Special feature: Hell's Apprentice game

an illustration of chinese hell gates
We created a game!

Hell's Apprentice is about the Buddhist-Taoist folklore of the eighteen levels of hell. In it, you assist the grand magistrate by collecting clues to three mortals' pasts and decide which level of hell they should be assigned to. At Kontinentalist, we're always striving to highlight Asian cultures in innovative ways, and this is our most experimental yet. For a behind-the-scenes look at how we conceptualised the game, check out this Medium post by our writer Bella.

Spotlight: Coxcomb (also goes by "polar area chart" and "rose chart")

How can we do a feature on women without paying homage to the OG data visualiser, Florence Nightingale? The coxcomb chart was her brainchild; Nightingale created it to persuade the British government that improving sanitary practices in hospitals and army camps would drastically save British soldiers' lives.
coxcomb chart by Florence Nightingale
Cast your eyes on the coxcomb chart on the right, which documents the causes of soldier deaths from April 1954 to March 1855. She divided the chart into 12 slices to represent 12 months, with each slice at a 30° (360°/12). The method of visual encoding here is area. See how the shaded area of each month's slice is proportional to the death rate of that month? So, the larger the area, the more the slice extends from the center of the circle.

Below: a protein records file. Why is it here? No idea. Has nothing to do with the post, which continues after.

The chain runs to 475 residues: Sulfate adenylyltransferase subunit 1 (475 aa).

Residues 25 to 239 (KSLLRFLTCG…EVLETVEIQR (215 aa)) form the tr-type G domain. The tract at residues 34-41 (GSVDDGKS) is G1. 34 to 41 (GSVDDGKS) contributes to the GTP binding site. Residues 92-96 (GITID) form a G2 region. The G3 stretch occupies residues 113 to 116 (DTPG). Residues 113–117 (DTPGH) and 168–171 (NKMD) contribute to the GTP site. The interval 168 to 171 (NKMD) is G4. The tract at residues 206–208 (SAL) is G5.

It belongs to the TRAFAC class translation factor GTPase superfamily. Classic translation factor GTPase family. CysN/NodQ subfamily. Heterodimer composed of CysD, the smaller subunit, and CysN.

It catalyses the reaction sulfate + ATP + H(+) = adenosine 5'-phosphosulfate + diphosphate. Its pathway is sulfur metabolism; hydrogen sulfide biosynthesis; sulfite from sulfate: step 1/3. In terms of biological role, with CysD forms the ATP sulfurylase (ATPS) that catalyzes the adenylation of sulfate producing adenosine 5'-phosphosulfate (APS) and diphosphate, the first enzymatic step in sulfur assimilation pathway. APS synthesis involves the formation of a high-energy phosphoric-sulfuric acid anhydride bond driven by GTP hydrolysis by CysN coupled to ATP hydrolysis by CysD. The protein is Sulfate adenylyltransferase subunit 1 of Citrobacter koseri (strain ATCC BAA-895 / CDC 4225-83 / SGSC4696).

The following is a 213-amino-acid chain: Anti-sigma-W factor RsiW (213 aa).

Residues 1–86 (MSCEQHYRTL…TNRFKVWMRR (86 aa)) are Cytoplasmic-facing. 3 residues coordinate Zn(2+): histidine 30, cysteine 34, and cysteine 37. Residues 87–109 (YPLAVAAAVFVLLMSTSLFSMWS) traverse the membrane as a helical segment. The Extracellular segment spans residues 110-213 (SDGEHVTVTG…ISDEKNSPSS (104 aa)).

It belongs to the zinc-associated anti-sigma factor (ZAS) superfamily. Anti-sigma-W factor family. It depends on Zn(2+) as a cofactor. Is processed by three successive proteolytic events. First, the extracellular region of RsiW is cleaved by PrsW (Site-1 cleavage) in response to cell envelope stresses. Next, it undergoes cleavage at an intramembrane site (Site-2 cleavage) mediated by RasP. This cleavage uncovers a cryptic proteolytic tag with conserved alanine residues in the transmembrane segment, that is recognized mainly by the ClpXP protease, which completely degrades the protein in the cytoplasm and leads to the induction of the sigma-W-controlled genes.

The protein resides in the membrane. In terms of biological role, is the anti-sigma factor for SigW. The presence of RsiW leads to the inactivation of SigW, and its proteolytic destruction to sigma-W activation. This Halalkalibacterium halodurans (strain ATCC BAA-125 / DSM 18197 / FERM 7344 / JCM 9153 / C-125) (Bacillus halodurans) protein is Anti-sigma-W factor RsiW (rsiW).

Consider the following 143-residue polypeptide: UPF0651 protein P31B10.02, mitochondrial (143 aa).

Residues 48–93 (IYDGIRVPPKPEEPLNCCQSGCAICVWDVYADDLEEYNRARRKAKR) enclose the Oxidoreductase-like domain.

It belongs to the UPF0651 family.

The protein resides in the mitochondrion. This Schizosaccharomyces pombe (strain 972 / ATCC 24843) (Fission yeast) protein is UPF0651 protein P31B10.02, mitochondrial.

Nightingale then colour coded the chart by the three causes of death. The blue
and largestrepresents death from five preventable diseases: scurvy, fever, dysentery, diarrhoea, and cholera; the red and black areas represent deaths from wounds and other causes, respectively.

The message is obvious: more soldiers were dying from preventable diseases than wounds sustained from the war. Her visualisation drowned out disbelieving voices like that of England's chief medical officer John Simon, who said that the diseases in the civilian population was unavoidable.

And she was right. A different government took over, and better sanitation was implemented in army camps and hospitals. The results can be seen in the coxcomb chart on your left, which shows a deepening reduction of preventable disease-related deaths from April 1855 to March 1856.

Today, coxcomb charts are popular with consultants for visualising market trends. The readability of the chart means that outliers can easily stand out. In this manner, they resemble radar charts
both are good for visualising large discrepancies, but your readers won't be able to make minute distinctions if your variables only have slight differences. It is also used in football analysis to make comparisons across players and their aptitudes in different skills. 


We're doing something a little different for this issue. Instead of only sharing data stories related to the theme, we're highlighting female data practitioners and their work. Let us  know which other practitioners we should be highlighting; if you're one yourself, we'd love to see your work!